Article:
A hernia is a noticeable bulge which can develop between the stomach and pelvis. It occurs when a weakness in the abdominal muscle wall allow organs to protrude, and a lump appears.
This bulge is the most common symptom of a hernia. Occasionally, there is no pain or discomfort, but over time the hernia can grow to become very painful and dangerous. Since hernias are a common occurrence, let’s review common hernia symptoms and when to seek treatment for them.
Characteristics of Hernias
Most people are aware that they have a hernia even without a significant bulge. They feel a discomfort or become aware that “something’s there.” It becomes more noticeable when they stand or sit for long periods of time. It can be painful when they cough or lift something heavy.
A majority of hernia cases are caused by stress, a weak abdominal wall, strenuous activity, chronic sneezing and coughing, difficulty urinating or moving bowels, and pregnancy.
Many physicians elect to watch and wait after a hernia is diagnosed as long as it is small and there are no real symptoms. Surgery to repair this abnormality in the abdominal wall will usually need to be discussed once the hernia reaches a certain size.
Types of Hernias
There are three main types of hernias.
Inguinal hernias occur when tissue from the intestine protrudes through a weakened area in the abdominal muscles. This area, known as the inguinal canal, is the namesake for this particular type of hernia.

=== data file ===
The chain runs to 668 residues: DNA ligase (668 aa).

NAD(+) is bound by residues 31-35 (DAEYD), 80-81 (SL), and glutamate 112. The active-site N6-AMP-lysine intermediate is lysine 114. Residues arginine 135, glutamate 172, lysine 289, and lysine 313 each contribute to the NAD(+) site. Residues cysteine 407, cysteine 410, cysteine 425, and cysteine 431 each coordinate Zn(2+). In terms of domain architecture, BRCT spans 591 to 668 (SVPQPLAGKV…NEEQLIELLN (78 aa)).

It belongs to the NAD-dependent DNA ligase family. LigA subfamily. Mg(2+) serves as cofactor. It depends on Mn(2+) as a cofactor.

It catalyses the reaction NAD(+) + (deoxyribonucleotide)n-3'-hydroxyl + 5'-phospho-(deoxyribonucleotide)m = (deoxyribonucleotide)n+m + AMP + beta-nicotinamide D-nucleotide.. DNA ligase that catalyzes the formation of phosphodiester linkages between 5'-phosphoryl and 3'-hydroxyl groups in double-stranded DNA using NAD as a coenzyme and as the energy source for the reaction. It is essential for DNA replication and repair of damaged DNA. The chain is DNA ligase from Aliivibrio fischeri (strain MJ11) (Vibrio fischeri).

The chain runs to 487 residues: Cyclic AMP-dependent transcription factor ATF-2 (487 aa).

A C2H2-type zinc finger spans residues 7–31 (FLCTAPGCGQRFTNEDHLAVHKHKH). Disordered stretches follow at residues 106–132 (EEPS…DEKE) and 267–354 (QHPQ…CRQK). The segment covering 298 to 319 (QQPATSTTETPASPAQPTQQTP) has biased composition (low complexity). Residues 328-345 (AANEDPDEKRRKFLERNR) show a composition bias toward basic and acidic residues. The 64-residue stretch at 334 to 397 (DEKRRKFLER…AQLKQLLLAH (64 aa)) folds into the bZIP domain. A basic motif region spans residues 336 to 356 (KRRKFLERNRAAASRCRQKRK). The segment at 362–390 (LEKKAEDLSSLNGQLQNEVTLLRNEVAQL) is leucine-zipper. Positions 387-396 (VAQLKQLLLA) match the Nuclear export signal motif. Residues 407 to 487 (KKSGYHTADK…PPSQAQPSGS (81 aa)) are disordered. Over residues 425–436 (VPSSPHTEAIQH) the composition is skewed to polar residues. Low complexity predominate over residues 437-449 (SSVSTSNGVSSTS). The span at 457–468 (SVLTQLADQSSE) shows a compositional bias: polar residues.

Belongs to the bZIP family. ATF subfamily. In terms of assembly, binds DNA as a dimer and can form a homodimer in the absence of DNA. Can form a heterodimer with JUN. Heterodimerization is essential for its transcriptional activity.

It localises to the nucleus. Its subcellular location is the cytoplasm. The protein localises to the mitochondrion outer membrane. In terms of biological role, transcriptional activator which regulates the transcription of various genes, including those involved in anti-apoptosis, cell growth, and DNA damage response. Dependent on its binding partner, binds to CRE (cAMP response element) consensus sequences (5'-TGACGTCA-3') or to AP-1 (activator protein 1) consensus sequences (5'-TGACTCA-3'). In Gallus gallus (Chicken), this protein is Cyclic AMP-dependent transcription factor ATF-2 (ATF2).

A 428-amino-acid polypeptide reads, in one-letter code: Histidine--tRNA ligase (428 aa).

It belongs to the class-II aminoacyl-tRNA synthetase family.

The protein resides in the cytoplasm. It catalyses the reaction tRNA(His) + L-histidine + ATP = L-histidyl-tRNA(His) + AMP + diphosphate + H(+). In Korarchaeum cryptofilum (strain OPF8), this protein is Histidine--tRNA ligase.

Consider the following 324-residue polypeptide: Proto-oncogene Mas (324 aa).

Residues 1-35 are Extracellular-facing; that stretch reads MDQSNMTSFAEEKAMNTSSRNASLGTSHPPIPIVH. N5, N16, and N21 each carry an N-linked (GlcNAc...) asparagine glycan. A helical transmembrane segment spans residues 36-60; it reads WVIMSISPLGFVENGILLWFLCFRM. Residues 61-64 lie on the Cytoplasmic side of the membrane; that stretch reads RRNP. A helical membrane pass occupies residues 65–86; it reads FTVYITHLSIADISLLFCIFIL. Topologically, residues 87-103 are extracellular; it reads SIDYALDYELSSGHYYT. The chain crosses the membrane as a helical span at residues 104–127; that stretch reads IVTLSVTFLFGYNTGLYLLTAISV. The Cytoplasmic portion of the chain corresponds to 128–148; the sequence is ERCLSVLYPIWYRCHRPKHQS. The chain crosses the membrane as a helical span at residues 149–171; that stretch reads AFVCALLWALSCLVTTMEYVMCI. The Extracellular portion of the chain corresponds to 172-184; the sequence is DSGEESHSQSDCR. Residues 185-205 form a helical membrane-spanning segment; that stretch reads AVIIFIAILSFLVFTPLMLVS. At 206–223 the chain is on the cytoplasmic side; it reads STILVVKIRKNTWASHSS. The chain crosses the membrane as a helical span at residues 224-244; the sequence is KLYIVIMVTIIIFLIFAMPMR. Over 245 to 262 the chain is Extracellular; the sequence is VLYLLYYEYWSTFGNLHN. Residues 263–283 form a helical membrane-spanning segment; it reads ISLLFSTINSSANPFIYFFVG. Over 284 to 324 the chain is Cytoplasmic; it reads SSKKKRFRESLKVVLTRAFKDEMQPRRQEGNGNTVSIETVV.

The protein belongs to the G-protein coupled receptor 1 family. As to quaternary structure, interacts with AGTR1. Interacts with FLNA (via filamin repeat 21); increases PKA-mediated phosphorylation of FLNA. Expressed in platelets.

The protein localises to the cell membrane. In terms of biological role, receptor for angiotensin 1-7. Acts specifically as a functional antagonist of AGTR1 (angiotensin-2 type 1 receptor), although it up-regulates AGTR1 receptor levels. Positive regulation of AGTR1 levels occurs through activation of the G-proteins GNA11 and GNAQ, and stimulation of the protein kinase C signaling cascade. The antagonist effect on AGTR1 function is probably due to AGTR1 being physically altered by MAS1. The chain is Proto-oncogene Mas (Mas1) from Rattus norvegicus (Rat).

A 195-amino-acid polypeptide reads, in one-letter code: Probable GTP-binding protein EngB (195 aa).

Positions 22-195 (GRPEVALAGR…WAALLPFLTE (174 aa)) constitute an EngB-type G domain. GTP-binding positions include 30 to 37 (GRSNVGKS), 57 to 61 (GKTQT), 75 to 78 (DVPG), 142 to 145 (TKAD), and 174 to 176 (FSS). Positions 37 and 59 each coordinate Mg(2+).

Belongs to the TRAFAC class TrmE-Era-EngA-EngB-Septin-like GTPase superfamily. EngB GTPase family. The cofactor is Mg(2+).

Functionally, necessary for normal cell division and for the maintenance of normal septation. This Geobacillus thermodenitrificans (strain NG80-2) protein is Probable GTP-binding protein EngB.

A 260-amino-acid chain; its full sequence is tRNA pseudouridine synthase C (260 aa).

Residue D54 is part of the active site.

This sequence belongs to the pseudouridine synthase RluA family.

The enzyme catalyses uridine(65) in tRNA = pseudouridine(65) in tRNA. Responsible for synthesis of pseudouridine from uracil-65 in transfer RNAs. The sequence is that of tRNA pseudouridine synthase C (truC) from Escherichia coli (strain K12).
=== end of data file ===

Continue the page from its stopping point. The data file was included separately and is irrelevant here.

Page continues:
Incisional hernias occur when tissue or an organ protrudes through scar tissue or an incision from a previous surgical procedure.
Umbilical hernias occur when part of the intestine or abdominal tissue protrude out near the naval.
Hernia Symptoms and When to Seek Treatment
There are some red flags to watch for when you have a hernia. If you experience any of these, ask your doctor to refer you to Dr. Sasche or Dr. Pullarkat to explore surgical options:
- You are unable to gently push the hernia back into place.
- You have pain with nausea and vomiting. If you can’t pass gas or have a bowel movement, as this could be a strangulated hernia or an obstruction.
- If there is severe pain and redness at the site of a hernia.
- Bloating, constipation, and abdominal cramps signal a possible obstruction of the intestines. Seek immediate treatment before an infection develops requiring emergency surgical intervention.
Better Safe Than Sorry
Do not wait to seek treatment if you suspect you may have a hernia, even if your symptoms are minor or non-existent. Make an appointment to see your doctor to fully evaluate your symptoms and potential treatment options and refer you to one of our surgeons.